A crow landed on his chest. It looked closely into his face. “Jack,” it said.

Jack blinked. The Tetris game evaporated.

“Jaaack!” said the crow. “Jaaaaack! Jaaaack!”

“What!” said Jack.

“Raaawk!” said the crow.

“I’m more in a mood for something chill right now. Some chill music. Chill … for chillinn’…”

The crow sighed. “What are you, high?” it said.

“Well,” Jack replied, “I guess I must be. I’m lying here talking to a stupid crow.”

“Good point,” said the crow. It hopped onto the ground and strode back and forth.

“So,” Jack said eventually. “Your English is excellent.”

“Thanks,” said the crow. “Actually, I’m multilingual.” It cleared its throat. “Ahem, ‘Hoohokekyoo!’”

“Wow,” Jack said. “What is that, French?”

“No, it’s nightingale, geez,” said the crow. “Don’t you know anything?”

“Well your funky accent must’ve threw me off.” Jack sniffed. The crow resumed its pacing. After a while, Jack said, “So. What brings you here?”

“Business,” said the crow. “Plus, I’ve never been here before, so it was a good opportunity. And you know something? This is a real dump.” A bullet clanked against the Humvee.

“Well, gosh, if I’d known a crow was coming I would’ve tidied up.”

“But now I’m just hanging with the murder, so to speak.” The crow gestured with its beak at the flock of black shadows fluttering at the edge of Jack’s field of vision. One came into view with an eyeball in its beak, a glistening strand dangling from it.

“Why do you guys always eat the eyes first?” said Jack. “Some spiritual thing?”

“No, no, they’re the best part. They’re delicious, and the mouthfeel is sublime. They pop like grapes in your beak — if you can get any. There’s only two per dead guy, and everybody wants them, so they go fast.”

“Like licking the beaters when your mother’s making cookies,” suggested Jack.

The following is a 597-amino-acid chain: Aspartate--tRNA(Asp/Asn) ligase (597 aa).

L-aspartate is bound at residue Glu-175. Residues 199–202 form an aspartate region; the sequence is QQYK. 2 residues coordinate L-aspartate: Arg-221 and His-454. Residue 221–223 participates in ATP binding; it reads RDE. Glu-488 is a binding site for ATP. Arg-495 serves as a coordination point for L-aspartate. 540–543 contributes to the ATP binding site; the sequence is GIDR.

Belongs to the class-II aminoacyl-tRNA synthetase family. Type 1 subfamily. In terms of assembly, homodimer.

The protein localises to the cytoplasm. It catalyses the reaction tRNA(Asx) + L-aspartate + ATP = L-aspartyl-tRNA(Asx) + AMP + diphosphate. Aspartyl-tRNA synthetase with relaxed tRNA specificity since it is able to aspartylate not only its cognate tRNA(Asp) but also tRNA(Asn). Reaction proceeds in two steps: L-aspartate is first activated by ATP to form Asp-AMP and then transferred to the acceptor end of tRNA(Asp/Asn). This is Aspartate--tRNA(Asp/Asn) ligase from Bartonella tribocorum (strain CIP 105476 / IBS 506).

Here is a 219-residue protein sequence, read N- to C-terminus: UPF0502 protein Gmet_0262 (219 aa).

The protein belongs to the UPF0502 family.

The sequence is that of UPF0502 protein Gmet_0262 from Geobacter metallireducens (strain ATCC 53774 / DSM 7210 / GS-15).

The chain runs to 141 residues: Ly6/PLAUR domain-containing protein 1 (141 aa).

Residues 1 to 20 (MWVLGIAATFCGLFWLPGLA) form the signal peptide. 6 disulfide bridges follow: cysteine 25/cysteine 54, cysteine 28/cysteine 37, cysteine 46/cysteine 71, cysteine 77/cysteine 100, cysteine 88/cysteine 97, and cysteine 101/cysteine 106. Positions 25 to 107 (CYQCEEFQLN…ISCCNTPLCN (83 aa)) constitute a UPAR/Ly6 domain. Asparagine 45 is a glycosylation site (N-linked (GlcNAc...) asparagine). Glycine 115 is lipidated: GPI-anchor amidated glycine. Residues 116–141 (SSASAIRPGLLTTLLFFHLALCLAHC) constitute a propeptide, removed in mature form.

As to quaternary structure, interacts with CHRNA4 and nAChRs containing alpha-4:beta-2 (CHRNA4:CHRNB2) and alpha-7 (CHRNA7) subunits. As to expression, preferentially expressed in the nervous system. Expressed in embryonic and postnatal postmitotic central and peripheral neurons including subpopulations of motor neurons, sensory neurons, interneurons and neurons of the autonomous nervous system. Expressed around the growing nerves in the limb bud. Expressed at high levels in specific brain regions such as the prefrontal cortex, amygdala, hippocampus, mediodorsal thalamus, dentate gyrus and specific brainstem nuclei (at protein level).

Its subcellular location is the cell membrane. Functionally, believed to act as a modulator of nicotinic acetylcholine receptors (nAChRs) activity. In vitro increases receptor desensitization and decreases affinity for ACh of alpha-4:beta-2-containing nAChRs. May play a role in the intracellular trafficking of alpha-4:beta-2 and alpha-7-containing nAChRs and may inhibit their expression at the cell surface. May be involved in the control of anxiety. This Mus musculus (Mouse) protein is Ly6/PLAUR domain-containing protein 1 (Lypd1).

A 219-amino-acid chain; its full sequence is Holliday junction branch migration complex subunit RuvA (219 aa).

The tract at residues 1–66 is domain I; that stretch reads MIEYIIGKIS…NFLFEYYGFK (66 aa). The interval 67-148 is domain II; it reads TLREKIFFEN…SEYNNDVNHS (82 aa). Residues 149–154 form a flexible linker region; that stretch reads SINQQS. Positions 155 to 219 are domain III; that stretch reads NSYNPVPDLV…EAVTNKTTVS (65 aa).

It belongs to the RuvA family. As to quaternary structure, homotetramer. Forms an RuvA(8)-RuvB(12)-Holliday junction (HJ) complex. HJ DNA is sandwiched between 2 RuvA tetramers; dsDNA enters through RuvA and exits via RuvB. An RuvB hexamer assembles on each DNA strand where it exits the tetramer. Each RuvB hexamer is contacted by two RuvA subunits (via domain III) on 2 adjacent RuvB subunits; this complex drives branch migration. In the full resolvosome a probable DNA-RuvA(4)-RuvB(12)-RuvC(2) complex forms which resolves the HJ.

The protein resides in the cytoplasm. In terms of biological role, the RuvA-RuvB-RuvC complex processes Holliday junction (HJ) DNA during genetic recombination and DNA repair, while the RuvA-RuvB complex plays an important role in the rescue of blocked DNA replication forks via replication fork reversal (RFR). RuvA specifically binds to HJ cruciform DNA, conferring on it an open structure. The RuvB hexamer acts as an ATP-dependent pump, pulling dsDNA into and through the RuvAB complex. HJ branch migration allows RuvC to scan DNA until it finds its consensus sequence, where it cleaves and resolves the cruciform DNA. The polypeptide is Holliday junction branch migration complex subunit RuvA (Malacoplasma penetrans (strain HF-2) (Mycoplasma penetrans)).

“Exactly,” said the crow. “Oh, I brought you a present.” It flung a mass of fetid meat and hair next to Jack’s head.

“Ew,” said Jack. “What is it?”

“It’s a poodle.”

“Oh,” said Jack. “Road kill?”

“No, I picked it up at duty free.”

“Really? They sell dead poodles at duty free?”

“Well no, I just took it. There was an old lady attached to it by a rope, but it was easy to free it up. Nice thing about poodles: the heads just pop right off.”

“Thank you,” said Jack. “You’re very considerate.”

“I would have brought more, but the airline only allowed one carrion per passenger.”

“Huh,” said Jack.

“That was a joke,” said the crow.

“Yeah, I know.” Jack was having a hard time focusing; he cast about for something to say. “It’s nice of you to visit. What business are you in?”

“Actually, I came for you,” said the crow.

“Came for me what? I was dying in peace until you showed up.”

“Dying in pieces, more like it,” said the crow, glancing around. “Anyway, I’ve come so that you can enter the next phase of your existence, if you know what I mean.”


“I’m what is known as a Valkyrie, a handmaid of Odin. We accompany fallen warriors to their rightful place in the halls of Valhalla.”

“Never heard of it,” Jack said, looking around, trying to check on his squad. Where the hell was Harrison?

“Ok, listen,” said the crow. “RACK RACKA RACK RACK, racka CAW CAW, AAACK ACKACK AWK, AWKA CAW! CAW!”

“Hey, I know that song,” said Jack. “It’s from that movie, right? With the helicopters. What was it …”

“Actually, it’s from a symphonic work, Der Ring des Niebelungen, by Richard Wag—“

“‘Apocalypse Now’!” said Jack. “They blew the shit out of this village, then this dude surfed through a firefight, and this like … fat bald dude dropped this dude’s head in this other dude’s lap! And, uh … so yeah. What about it?”
The crow sighed again. “Look, I’m here to take you to Valhalla, a place of honor and infinite pleasure.”

“I got stuff to do,” said Jack.

“Oh, for Odin’s sake,” said the crow. “I hate this job. Back in the day, warriors were noble. They looked like warriors. They acted like warriors — fierce, with clashing swords and shields and whatnot. There was none of this ‘I got stuff to do’ nonsense. When a Valkyrie came for you, you bloody well went! Nobody believes anything anymore. Everybody’s a stupid comedian.”

“Yeah, well, you don’t look like no handmade oden, neither,” said Jack.

“It’s handmaid. Of Odin.”

“Actually, I know what Valkyries are. They’re these big, bodacious bitches on flying horses …” He glanced at the crow and its dusty feathers. “Which you’re not, exactly. So what, this is better?”

“No,” said the crow. “It’s not better.” It looked into the distance for a moment. “We had a, shall we say, restructuring. Odin hired a consultant, who suggested various changes to quote-unquote ‘modernize’ our operation. He said the spectral horses and bosomy women et cetera were freaking out the newly dead, who tend to be confused already, so we switched to a more low-key approach — tell some jokes, bring a gift.” It nodded at the dead poodle. “It’s easier on the PTSD and so on. Not to mention the potential liability issues — even dead guys are lawyered up, now.”